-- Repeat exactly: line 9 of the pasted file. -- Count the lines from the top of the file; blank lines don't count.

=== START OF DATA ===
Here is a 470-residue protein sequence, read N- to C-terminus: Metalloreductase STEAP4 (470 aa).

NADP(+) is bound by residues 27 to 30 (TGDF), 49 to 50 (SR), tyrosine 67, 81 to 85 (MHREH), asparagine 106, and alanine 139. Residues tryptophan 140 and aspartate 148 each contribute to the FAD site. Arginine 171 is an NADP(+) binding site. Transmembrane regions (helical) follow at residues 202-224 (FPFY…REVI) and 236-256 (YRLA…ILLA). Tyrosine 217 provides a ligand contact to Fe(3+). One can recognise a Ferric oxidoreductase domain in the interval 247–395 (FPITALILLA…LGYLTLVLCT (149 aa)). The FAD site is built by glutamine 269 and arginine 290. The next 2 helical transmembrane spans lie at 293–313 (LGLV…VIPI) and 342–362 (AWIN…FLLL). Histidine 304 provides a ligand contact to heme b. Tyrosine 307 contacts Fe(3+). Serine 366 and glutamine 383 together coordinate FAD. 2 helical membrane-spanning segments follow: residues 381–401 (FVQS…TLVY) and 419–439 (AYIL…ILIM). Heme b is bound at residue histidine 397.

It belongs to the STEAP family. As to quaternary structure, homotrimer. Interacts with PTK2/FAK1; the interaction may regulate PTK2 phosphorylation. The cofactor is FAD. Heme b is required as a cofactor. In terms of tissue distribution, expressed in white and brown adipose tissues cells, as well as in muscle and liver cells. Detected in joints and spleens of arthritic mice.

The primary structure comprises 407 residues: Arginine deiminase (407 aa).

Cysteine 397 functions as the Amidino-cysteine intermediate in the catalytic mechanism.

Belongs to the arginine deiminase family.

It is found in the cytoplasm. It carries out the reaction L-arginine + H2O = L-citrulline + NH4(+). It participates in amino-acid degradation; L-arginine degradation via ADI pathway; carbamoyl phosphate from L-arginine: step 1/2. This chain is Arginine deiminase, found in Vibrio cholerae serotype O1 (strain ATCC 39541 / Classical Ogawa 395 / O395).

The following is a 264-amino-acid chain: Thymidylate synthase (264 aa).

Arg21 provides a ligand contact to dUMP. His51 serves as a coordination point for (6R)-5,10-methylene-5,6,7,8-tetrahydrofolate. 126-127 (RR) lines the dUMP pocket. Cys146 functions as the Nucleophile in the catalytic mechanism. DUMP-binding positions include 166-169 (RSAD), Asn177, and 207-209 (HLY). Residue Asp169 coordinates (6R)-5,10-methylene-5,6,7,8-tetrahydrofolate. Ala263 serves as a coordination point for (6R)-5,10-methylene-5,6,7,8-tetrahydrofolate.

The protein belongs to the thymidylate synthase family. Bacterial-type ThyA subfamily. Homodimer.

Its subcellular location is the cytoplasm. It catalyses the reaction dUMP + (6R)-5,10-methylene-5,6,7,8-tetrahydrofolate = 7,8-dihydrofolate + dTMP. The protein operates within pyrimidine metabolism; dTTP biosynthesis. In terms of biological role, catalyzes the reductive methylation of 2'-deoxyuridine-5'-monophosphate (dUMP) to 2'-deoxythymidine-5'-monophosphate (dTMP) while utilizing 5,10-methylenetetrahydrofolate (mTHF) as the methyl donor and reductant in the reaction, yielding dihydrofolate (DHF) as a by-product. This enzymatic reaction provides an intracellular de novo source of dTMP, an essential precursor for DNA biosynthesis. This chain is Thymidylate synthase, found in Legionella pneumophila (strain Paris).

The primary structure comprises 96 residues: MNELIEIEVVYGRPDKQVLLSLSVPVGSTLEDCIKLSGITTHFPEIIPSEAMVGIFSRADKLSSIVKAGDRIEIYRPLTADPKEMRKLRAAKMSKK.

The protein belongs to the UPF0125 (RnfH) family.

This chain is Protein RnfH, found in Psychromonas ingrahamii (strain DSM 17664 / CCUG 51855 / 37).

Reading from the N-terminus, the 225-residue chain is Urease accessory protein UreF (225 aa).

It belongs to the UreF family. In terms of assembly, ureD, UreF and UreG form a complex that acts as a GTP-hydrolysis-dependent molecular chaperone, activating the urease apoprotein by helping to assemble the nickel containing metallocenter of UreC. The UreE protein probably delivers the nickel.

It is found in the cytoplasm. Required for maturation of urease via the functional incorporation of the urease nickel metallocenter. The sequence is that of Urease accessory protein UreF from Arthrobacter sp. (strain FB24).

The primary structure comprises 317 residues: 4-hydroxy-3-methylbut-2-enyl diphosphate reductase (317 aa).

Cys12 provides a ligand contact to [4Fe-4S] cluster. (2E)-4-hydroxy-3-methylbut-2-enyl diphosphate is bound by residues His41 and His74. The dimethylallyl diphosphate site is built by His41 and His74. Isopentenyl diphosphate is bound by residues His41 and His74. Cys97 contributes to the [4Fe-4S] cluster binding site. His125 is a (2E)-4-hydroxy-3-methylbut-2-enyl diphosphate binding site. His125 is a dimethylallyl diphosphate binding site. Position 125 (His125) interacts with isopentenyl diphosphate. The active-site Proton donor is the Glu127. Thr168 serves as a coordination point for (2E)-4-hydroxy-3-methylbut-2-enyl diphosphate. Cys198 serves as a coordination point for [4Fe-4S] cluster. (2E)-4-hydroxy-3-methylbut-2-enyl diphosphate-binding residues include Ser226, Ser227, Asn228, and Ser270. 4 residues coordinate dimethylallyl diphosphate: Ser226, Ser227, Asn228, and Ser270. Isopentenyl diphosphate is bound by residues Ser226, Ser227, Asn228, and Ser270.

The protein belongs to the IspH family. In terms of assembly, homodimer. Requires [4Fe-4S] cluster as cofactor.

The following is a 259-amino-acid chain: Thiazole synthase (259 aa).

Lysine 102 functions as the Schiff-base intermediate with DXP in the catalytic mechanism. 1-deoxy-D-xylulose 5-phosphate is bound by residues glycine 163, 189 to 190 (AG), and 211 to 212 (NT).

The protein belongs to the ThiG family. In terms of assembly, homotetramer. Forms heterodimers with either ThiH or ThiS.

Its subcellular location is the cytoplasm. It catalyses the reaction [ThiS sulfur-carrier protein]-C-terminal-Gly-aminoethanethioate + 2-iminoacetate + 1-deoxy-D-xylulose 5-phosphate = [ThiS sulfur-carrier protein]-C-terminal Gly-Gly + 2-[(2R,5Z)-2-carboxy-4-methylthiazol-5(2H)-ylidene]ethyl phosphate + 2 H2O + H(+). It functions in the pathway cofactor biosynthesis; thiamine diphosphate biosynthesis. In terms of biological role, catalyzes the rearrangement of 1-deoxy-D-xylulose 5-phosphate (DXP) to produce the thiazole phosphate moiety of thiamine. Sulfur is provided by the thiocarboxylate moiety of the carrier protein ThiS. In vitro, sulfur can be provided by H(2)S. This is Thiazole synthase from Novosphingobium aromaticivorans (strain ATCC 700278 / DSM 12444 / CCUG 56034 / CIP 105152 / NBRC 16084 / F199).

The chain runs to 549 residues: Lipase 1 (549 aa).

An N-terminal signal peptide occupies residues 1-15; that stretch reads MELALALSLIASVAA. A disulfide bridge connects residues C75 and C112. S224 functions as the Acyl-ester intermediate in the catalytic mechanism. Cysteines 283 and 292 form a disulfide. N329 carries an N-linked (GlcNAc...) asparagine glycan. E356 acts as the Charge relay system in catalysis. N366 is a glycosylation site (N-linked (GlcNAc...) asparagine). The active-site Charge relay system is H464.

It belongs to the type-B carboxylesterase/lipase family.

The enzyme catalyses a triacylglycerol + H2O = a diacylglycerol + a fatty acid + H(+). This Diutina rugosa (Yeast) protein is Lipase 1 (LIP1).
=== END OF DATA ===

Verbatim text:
Arg21 provides a ligand contact to dUMP. His51 serves as a coordination point for (6R)-5,10-methylene-5,6,7,8-tetrahydrofolate. 126-127 (RR) lines the dUMP pocket. Cys146 functions as the Nucleophile in the catalytic mechanism. DUMP-binding positions include 166-169 (RSAD), Asn177, and 207-209 (HLY). Residue Asp169 coordinates (6R)-5,10-methylene-5,6,7,8-tetrahydrofolate. Ala263 serves as a coordination point for (6R)-5,10-methylene-5,6,7,8-tetrahydrofolate.